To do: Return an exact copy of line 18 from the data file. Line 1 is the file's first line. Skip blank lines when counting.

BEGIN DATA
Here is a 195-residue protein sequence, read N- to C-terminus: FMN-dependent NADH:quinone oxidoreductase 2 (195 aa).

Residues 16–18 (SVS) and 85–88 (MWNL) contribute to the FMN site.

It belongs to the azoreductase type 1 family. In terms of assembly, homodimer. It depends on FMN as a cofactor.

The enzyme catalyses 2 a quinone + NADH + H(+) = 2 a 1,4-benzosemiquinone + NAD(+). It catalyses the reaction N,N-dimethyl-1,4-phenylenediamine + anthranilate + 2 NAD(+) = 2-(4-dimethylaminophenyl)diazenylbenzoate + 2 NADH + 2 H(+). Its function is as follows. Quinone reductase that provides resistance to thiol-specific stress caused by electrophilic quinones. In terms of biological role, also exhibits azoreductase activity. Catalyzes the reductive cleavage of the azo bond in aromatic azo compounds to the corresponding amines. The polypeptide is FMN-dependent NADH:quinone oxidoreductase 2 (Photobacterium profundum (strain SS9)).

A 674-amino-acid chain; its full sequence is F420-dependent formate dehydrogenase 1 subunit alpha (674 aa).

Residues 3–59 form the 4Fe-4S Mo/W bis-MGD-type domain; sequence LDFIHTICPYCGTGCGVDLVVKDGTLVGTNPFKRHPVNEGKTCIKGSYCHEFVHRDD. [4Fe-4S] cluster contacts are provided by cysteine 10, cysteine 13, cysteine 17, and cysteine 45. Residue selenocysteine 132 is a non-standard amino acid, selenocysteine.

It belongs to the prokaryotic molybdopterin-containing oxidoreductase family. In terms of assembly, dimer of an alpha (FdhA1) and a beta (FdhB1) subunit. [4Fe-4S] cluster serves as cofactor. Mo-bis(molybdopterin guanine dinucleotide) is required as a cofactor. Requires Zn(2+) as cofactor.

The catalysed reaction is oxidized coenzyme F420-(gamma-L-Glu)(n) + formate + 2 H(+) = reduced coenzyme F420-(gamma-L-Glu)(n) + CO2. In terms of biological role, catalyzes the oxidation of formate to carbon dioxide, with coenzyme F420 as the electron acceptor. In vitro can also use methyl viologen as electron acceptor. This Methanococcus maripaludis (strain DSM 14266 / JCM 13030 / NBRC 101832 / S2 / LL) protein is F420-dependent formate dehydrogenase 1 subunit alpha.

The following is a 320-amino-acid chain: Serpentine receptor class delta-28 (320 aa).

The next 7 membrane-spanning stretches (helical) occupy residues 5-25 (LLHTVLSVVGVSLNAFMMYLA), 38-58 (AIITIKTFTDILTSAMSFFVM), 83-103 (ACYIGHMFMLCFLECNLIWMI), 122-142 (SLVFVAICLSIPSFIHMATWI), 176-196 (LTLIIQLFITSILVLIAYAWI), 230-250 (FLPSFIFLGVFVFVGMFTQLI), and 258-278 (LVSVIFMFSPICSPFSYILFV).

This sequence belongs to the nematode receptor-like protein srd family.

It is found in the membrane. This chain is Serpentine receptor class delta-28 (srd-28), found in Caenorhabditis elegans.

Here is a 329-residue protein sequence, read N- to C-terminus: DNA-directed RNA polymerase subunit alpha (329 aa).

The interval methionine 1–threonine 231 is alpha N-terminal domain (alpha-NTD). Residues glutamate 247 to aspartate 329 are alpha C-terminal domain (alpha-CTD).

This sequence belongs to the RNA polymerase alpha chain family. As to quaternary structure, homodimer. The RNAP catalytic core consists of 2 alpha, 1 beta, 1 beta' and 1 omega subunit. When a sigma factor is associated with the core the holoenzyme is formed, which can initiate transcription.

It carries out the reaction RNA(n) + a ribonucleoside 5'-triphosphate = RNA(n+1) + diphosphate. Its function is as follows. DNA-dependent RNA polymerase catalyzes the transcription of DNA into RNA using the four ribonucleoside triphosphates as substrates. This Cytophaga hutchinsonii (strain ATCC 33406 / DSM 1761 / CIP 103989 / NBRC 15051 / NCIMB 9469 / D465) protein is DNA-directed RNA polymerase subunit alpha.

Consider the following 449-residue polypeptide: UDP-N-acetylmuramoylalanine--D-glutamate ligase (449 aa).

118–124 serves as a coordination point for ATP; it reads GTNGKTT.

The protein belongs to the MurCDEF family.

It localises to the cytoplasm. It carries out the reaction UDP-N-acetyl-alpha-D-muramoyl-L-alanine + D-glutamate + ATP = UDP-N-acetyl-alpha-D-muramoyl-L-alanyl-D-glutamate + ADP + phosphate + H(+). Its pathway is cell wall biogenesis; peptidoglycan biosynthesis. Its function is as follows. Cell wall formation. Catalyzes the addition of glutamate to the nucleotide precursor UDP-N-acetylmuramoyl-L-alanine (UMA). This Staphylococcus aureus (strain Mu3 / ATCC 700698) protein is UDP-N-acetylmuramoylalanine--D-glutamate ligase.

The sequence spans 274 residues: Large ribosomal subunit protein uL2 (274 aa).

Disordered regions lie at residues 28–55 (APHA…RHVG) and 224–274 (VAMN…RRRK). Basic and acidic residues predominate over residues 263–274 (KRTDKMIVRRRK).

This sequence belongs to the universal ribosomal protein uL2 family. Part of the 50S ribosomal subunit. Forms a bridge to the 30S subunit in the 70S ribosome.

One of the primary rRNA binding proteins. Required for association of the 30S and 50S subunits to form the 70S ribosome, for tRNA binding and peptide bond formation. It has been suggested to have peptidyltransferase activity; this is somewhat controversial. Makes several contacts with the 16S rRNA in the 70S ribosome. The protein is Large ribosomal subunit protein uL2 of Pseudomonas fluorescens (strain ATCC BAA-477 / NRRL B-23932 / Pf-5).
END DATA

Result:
118–124 serves as a coordination point for ATP; it reads GTNGKTT.